Some years ago, I entered a bookshop in Montmartre to browse the used titles. I struck up a conversation with the proprietor, an older gentleman who seemed very learned. We traded broken English and French for awhile before he directed me to the side of the room. He handed me a book with such gravity you might have thought he was selling Soviet nuclear secrets.

 “This man,” he said, tapping the cover of the book as he handed it to me, “this man is most important poet. Ever.” I regarded the cover, it was a volume of poetry by George Oppen, whose work I also happened to admire.

We nodded at each other in agreement. He seemed relieved as if he’d just released a burden that he’d carried for years. Or maybe he just wanted to sell a book. In any case, I bought the book in appreciation of his tip. I have been a dedicated fan ever since.

Now it is my turn to beckon you. Come over here. I am handing you a copy of Rae Armantrout’s new collection, Conjure.

I could tell you about her resume, that she’s won a Pulitzer and the National Book Critics Award and written numerous volumes of poetry and best of all, proclaimed the favorite living poet of Nick Cave.

I might add that she is often grouped with the “Language Poets” a movement founded in the 60s which included Charles Bernstein, Lyn Hejinian, Clark Coolidge, and others. Language Poetry put the reader in the driver’s seat, lends itself to be interpreted by the reader as opposed to having any one set definition or meaning. It reminds me of a fortune one might receive from the I Ching, advice so open ended you could apply it to whatever bliss or wreckage you might be experiencing. I consulted the book of ancient wisdom to ask how best to approach the poetry of Rae Armentrout.

I threw the coins six times.

I end with Hexagram number 11, the symbol for T’ai and Peace.

The analysis ran thus; It doesn’t get any better than this. Everything is in harmony, all obstacles are cleared from your path, anything you could ask for is right at hand.

This is probably the best review any writer could hope for. It certainly describes how I have felt reading Armantrout’s poetry over the years. There is the anticipation that is felt when rumors of a new volume reach my outpost. I disappear for awhile with her words. I can’t be reached. When I tell friends what I’m reading, the response is often I don’t get poetry. You’re dead to me, I tell them. Those people need to read “Where Will You Spend Eternity.” Here is how it begins:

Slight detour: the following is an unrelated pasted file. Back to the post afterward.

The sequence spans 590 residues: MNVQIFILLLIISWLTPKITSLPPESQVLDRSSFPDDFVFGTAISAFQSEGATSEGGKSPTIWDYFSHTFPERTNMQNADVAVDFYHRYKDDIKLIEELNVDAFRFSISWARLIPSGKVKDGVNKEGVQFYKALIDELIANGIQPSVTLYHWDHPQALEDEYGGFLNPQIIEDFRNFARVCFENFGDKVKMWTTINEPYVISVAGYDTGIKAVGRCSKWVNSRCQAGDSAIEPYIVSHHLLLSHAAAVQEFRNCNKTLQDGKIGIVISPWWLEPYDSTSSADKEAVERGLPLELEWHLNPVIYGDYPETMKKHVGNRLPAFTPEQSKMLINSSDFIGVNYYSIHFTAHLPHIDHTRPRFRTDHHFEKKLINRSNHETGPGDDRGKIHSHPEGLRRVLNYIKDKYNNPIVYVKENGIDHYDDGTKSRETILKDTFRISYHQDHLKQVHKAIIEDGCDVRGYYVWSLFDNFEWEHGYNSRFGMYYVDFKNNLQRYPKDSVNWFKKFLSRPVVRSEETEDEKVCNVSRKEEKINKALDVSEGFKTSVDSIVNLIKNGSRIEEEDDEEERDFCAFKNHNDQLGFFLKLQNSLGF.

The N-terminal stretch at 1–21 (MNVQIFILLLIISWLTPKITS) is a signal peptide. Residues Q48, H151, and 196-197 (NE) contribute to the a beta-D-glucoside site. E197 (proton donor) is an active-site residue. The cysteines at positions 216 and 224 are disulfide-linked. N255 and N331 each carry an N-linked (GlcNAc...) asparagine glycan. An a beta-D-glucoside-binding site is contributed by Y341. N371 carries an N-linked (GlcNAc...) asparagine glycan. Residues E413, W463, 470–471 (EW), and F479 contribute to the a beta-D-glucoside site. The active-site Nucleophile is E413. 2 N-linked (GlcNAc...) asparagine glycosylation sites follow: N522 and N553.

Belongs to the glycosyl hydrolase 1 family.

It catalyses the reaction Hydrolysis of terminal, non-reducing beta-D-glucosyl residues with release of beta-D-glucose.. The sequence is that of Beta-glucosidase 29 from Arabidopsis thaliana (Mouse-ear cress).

How would you describe a God
who could use magic
but doesn’t,

who prefers elaborate
widgets and toggles,

seconds toppling
one by one,

the careful recording
of endless instructions?

Armantrout’s voice is engaging and reminds me of the thoughtful provocation of Emily Dickinson, a feeling of a consistent, indicative mood, in the presence of an understanding that assumes you share an awareness of the chaotic nature of life. What on first reading might be thought to be a whimsical observation, reveals layers of meaning the more one thinks about it. “Who could use magic but doesn’t:” I turned this phrase over in my head for a few days. Is there already enough magic in the world? Are we blind to the magic that does exist in our day to day lives? Or is God simply taunting us?

While Armantrout’s Money Shot (2011) was born out of the 2008–9 recession, Conjure takes note of our current crises with a discerning eye. In her poem “Notice,” she writes: “Turns out / the mummy’s curse / is real.” It does seem as though we are living in times cursed by mummies, but it is in such time that art flourishes and gives us nourishment. Sylvia Plath left us a clue on her tombstone: “Even amidst fierce flame, the Golden Lotus can be planted.” It is in this spirit that Armantrout lays out her lines and observes. From her poem “Motive:”

Cameras are mounted
on walls. In trees?

We want to believe
the cursory glances
of our young neighbors
have missed us

Instead of succumbing to the dread of government and private surveillance, she attempts to rise above it. From “Intervals:”

This buzz, this tickle
could be contentment

photons jostle.

Even displacement
feels pleasant.

Olivia Lang asks the age-old question in her essay, “You Look At The Sun,” “Can art do anything, especially during periods of crisis?”and provides an answer: “What art does is provide material with which to think: new registers, new spaces. After that, friend, it’s up to you.” A poet like Armantrout opens up those spaces—and continues to, long after you’ve stopped reading.  

Poems are like bombs. You might be at the grocery or in a dentist’s chair maybe and suddenly a line will revisit you and you’ll say, now I get it! Then maybe, when I tell you I’m reading the new book of poems by Rae Armantrout, you will say to me, hey, I love poetry! I’m going to buy it today! (though I won’t hold my breath). In any case, don’t take my word for it, listen to the I Ching’s final judgment of her poetry;

Recognize it as your greatest opportunity to build your resources against less harmonious times.


David Breithaupt has written for The Nervous BreakdownRumpusExquisite Corpse, and others. He has worked as a bibliographic assistant to Allen Ginsberg, a newsstand checker for Rolling Stone, and a staff member to the great Brazenhead Bookstore in New York City. He currently works for two sports newspapers in Columbus, Ohio, covering the Cincinnati Reds and OSU collegiate sports.